The conspiracy theories often allow low-status groups to account for their disadvantaged position, but the outlook does not necessarily disappear when elevated status is achieved. In the U.S., for example, we have seen that even after the election of President Donald Trump, he and his media allies have continued to cultivate a sense of continuing victimhood among his supporters, so that they maintain belief that “elites” are still conspiring to “control them,” whether by election fraud, by investigative “hoaxes,” or by assaulting their freedoms with shelter-at-home orders allegedly intended to mitigate the spread of a purposely over-exaggerated pandemic.

Because the people who try to provide more carefully and coherently reasoned explanations for events and processes are often “experts” of one sort or another – especially academics and scientists – the conspiratorial outlook is often coupled to rejection and resentment of expert information, and particularly to science denial. Thus, medical research that fails to reveal any evidence of a link between vaccines and autism, or that demonstrates coronavirus features arguing against a man-made virus engineered in a Chinese laboratory, is too complicated and untrustworthy to replace a simple conspiratorial explanation that gives believers a sense of control and directed anger. Scientific proofs of the Moon landing or of the roundness and rotation of the Earth get in the way of conspiracy believers’ sense of unique insight, and thus are to be rejected. The overwhelming scientific consensus regarding evidence for ongoing anthropogenic global warming must be judged a vast conspiracy if it conflicts with your political tribe’s party line.

II.2 The Spread of Conspiracy Theories

It is not clear that conspiracy theories are more widespread today than they have been through much of human history. But it is clear that modern media have facilitated the promulgation, reinforcement and spread of conspiracy theories through audiences predisposed to believe in them. Furthermore, these media have fueled widespread political exploitation of conspiracy theories. The internet and social media have made it easier than ever to fulfill a need felt by most conspiracy believers to be part of a community, or echo chamber, of like-minded believers. The internet and social media are fulfilling this need in at least three ways: (1) they foster the formation and maintenance of distinct and polarized online communities; (2) they offer a direct path, free of middlemen, for mis-leaders – producers of conspiratorial narratives – to transmit “talking points” to willing consumers of misinformation; and (3) they allow the rapid organization of massive actions and protests by members of a polarized community.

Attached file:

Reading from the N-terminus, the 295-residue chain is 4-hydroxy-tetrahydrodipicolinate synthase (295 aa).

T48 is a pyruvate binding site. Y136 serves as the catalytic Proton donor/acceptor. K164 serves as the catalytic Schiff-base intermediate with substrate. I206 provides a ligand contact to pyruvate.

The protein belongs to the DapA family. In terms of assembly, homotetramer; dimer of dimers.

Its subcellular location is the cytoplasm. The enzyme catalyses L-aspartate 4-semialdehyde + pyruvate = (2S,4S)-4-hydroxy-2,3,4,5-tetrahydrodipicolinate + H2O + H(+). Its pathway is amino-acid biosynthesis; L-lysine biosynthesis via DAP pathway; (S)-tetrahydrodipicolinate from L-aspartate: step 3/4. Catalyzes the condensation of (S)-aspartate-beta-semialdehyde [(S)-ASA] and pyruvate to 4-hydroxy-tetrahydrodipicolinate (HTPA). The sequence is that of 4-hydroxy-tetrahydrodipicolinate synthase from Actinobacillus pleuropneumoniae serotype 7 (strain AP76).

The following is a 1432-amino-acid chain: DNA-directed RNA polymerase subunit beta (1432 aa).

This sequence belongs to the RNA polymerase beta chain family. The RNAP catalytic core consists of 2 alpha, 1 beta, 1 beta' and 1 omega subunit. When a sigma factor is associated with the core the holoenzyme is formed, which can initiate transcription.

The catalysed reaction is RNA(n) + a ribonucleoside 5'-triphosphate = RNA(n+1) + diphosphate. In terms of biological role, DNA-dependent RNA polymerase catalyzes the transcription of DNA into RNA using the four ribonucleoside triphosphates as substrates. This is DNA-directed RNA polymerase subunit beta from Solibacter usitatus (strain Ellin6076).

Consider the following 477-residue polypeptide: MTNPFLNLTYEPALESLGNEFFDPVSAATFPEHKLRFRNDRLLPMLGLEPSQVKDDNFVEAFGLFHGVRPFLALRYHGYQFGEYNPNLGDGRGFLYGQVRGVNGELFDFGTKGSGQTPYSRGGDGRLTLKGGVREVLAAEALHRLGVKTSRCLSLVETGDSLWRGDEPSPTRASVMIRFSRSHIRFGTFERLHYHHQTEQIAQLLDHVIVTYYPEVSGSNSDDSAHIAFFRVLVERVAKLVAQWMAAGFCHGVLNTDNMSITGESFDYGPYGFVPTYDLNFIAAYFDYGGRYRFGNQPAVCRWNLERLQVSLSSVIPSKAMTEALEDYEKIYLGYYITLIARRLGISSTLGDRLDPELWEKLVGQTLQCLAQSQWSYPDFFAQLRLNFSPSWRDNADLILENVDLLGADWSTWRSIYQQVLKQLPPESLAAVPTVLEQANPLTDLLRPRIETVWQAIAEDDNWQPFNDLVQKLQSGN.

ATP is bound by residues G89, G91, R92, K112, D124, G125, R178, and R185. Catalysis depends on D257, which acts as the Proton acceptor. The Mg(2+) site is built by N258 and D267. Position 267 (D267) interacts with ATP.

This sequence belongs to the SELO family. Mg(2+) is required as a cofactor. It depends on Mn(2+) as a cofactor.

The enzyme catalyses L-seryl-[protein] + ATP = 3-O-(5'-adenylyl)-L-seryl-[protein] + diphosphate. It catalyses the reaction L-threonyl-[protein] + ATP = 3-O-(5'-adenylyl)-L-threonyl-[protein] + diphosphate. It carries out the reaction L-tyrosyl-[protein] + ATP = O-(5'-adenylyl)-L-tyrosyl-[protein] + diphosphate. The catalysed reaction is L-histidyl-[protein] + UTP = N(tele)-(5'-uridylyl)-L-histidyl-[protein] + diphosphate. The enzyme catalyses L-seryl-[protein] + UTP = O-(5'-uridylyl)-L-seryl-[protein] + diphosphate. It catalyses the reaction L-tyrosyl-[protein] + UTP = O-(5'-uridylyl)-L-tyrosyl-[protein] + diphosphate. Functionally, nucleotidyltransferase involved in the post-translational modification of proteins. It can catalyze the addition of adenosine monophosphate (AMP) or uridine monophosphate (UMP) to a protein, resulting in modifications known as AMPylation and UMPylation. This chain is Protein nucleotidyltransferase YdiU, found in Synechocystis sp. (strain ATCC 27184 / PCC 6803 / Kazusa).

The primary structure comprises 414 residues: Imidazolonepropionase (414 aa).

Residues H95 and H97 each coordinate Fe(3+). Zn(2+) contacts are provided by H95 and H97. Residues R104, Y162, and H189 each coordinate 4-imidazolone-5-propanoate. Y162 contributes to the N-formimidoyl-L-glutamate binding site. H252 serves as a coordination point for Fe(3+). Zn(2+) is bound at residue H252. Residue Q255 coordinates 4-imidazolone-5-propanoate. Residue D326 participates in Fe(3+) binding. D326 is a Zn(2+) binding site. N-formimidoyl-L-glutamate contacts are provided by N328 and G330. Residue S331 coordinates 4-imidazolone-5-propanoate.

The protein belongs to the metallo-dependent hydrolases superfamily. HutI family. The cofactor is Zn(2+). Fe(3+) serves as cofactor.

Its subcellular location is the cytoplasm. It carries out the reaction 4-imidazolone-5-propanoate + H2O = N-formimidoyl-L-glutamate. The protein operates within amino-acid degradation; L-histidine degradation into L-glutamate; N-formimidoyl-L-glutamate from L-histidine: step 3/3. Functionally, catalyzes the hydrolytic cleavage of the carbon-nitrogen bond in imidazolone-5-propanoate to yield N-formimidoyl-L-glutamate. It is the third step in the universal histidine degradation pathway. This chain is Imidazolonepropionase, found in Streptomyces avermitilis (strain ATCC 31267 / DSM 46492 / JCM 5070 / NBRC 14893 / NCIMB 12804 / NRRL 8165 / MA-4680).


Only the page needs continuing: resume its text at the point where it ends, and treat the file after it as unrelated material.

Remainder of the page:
Figure II.2. Roz Chast’s New Yorker vision of the breakdown of blog sites on the internet.

There are many websites and focus groups devoted to conspiracy theories of one sort or another (see Fig. II.2), just as there are many, like this one, dedicated to sharing research-based information. But there is little evidence of cross-fertilization in the readership of the two classes of sites. Seekers of conspiracy theory sites are largely those already predisposed to believe in massive conspiracies. Bessi, et al. have analyzed the Facebook activities of nearly 800,000 Italian users who frequent primarily conspiracy pages and groups spanning four distinct categories: geopolitics, environment, health and diet. Each of these users attached at least 95% of their total number of “likes” to conspiracy pages. The authors also analyzed the mobility of these users across the four conspiracy categories, and found that the more engaged a user was (i.e., the more total “likes” they had registered), the more likely that engagement was to cross conspiracy categories. The conspiratorial mindset often seeks out new conspiracy theories to adopt in order to reinforce a consistent worldview. For example, many new believers in flat Earth theories admit that they first learned and adopted the false narratives from YouTube videos that turned up when they were seeking information on other conspiracy theories. The internet offers bottomless rabbit holes to get lost in.

The polarization of online communities reinforces confirmation bias. Information that supports or appears to validate a prejudice or self-deception is accepted rather uncritically, while information that refutes one’s beliefs or wishful thinking is mistrusted and most often rejected. This is reflected not only in the internet and social media search behavior of conspiracy believers, but also in the way they communicate among themselves and, occasionally, with non-believers. For example, Bessi, et al. also found that conspiracy users tended to uncritically endorse and distribute within their online communities even deliberately false, highly implausible Facebook posts that had been made to parody conspiracy theories, as long as those posts reinforced the conspiratorial worldview.